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AP file photo by John Bazemore / Brian Snitker heads into what will be his fifth full season as manager of the Atlanta Braves having received a contract extension through 2023 with a club option for 2024.

ATLANTA — It took a while for Brian Snitker to get his opportunity to be the manager of an MLB team, and he's in no hurry to let it go. The Atlanta Braves seem happy to have him stick around a little longer, too.

The Braves announced Friday they have extended Snitker's contract through the 2023 season, with a club option for 2024.

Snitker, who turned 65 in October, took over as manager of the Braves on an interim basis in May 2016 and is heading into his fifth full season in charge. He has led the Braves to three straight National League East Division titles, and last season they came within a win of reaching the World Series for the first time this century.

"It feels good," he said after Friday's spring training workout in North Port, Florida. "I'm not one that worries about that kind of thing, honestly. If this was going to be my last year or whatever, I would give it everything I've got. But it's nice, obviously, that someone thinks enough of you to extend that kind of package."

Snitker has been with the Braves organization for 45 seasons as a player, coach and manager — mostly in the minor leagues — after signing with the club as an undrafted free agent in 1977.

When Fredi Gonzalez was fired early in the 2016 season, Snitker became one of the oldest first-time managers in the history of the major leagues. He's now the fourth-oldest manager in MLB behind Tony La Russa of the Chicago White Sox, Dusty Baker of the Houston Astros and Joe Maddon of the Los Angeles Angels.

Despite the age gap leading one of baseball's most exciting young rosters, a group that includes 20-somethings Ronald Acuña Jr. in the outfield, Ozzie Albies at second base and Mike Soroka on the mound, Snitker has meshed well with his players while adapting to the analytics-driven style pushed by general manager Alex Anthopoulos.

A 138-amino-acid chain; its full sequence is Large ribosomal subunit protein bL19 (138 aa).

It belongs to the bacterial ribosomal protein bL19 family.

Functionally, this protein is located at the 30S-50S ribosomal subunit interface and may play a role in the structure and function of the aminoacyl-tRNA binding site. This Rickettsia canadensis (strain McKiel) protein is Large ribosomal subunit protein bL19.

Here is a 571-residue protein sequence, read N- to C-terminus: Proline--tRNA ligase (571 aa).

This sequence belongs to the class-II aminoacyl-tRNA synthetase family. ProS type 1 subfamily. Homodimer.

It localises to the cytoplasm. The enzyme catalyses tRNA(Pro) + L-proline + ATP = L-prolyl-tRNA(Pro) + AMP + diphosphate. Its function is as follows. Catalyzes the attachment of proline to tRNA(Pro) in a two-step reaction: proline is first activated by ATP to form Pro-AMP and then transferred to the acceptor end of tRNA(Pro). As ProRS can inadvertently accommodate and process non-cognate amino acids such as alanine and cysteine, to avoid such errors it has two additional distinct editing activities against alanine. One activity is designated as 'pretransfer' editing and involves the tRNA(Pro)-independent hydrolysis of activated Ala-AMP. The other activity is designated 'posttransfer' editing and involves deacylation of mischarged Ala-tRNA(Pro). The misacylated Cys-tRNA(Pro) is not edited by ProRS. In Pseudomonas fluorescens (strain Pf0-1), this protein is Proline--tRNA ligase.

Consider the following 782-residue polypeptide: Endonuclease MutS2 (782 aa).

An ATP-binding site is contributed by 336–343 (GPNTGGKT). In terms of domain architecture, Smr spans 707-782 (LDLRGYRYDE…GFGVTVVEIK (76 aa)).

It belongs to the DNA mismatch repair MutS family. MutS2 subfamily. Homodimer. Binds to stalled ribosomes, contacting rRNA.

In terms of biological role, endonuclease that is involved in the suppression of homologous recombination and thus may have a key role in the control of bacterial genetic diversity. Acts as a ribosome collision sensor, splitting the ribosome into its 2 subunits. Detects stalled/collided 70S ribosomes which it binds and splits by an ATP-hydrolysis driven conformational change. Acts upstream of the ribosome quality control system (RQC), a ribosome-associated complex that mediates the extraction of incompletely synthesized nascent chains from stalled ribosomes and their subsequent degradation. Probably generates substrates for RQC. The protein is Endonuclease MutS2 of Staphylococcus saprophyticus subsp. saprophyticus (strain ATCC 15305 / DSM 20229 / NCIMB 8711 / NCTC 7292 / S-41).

"It's refreshing being around all these guys," Snitker said. "They keep keep me young and feeling good and wanting to come back. I stay energized from these players. And knowing and respecting how they go about it and appreciating what they do is a big thing that allows them to relax and just enjoy what they're doing."

Shortstop Dansby Swanson said Snitker's vast experience at all levels of the game earns him the respect of the players.

"When you've seen it from so many different angles, it allows you to know what the players like to do and how they see things," Swanson said. "He's grown as comfortable with us as we have with him. He's always asking us about certain things. When you can have that direct dialogue, it's definitely a fun working relationship."

Plus, Snitker has shown a deft personal touch with his young players.

"We know he cares about us tremendously off the field as people," Swanson said. "That stuff is important because we spend so much time together."

Snitker took over when the Braves were undergoing a massive rebuild, and few saw him having a long-term role as manager. After going 72-90 in his first full season, though, Atlanta won the first of its three straight division titles in 2018, with Snitker voted manager of the year in the NL.

Last season, veteran first baseman Freddie Freeman had an NL MVP season as the Braves won a playoff series for the first time since 2001, beating the Cincinnati Reds in the wild-card round and the Miami Marlins in an NL Division Series before taking the NL Championship Series to a seventh game against the Los Angeles Dodgers, who went on to win the World Series.

Atlanta led the NLCS 3-1 before the Dodgers rallied to win the final three games.

"I am thrilled that Brian will continue to lead our club on the field and in the clubhouse," Anthopoulos, the Atlanta GM, said in a released statement. "Three consecutive division titles speak to the impact of Brian and his staff, and we are pleased that he will continue to guide our club through 2023."

Snitker has an overall record of 353-317 (.527), which ranks fourth in wins since the franchise relocated to Atlanta in 1966. He's far behind Bobby Cox (2,058 wins), the 2014 National Baseball Hall of Fame inductee who in 1995 led the franchise to its only World Series title since moving south from Milwaukee. However, Snitker figures to go past Gonzalez (432) and Luman Harris (379) this year.

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